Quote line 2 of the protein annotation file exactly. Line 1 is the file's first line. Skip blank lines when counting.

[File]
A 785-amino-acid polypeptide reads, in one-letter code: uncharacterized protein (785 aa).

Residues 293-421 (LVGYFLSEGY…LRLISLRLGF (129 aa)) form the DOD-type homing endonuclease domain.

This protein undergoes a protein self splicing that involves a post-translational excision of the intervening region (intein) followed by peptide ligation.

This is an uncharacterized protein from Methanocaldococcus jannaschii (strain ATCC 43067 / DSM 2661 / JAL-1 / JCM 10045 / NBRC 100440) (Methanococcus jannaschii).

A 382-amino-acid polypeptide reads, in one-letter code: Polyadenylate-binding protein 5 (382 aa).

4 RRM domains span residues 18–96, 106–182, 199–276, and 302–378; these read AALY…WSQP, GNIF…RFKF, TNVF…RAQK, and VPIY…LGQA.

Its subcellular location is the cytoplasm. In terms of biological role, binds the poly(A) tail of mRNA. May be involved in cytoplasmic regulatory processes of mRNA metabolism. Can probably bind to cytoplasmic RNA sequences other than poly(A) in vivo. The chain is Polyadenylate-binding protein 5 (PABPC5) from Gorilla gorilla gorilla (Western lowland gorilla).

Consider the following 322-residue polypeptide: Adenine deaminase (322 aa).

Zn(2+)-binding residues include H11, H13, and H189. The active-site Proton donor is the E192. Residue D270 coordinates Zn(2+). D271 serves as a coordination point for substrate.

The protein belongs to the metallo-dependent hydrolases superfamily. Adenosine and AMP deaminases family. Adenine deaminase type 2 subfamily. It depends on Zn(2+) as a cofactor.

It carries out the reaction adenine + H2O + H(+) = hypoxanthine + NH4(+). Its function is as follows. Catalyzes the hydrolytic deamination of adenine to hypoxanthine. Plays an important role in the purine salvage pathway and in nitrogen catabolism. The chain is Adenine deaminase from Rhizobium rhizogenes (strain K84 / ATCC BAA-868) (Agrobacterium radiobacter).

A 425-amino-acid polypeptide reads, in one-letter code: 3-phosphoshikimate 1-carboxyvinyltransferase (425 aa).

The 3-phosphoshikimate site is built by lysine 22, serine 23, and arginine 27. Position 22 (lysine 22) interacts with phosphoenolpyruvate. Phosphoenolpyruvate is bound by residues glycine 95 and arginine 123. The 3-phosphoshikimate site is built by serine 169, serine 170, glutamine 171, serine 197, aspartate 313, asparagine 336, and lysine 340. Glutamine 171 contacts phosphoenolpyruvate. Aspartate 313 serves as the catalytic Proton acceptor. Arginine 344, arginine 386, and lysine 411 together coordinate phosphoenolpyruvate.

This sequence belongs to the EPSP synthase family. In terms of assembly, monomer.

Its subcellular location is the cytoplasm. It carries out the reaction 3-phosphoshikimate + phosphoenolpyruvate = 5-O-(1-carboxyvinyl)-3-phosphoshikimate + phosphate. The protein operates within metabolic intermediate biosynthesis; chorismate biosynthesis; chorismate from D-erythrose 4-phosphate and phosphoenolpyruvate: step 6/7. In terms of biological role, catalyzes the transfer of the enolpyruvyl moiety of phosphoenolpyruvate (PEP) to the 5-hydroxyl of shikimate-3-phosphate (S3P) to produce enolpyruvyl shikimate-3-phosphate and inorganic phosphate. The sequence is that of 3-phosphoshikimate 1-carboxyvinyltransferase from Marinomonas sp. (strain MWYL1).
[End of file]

Residues 293-421 (LVGYFLSEGY…LRLISLRLGF (129 aa)) form the DOD-type homing endonuclease domain.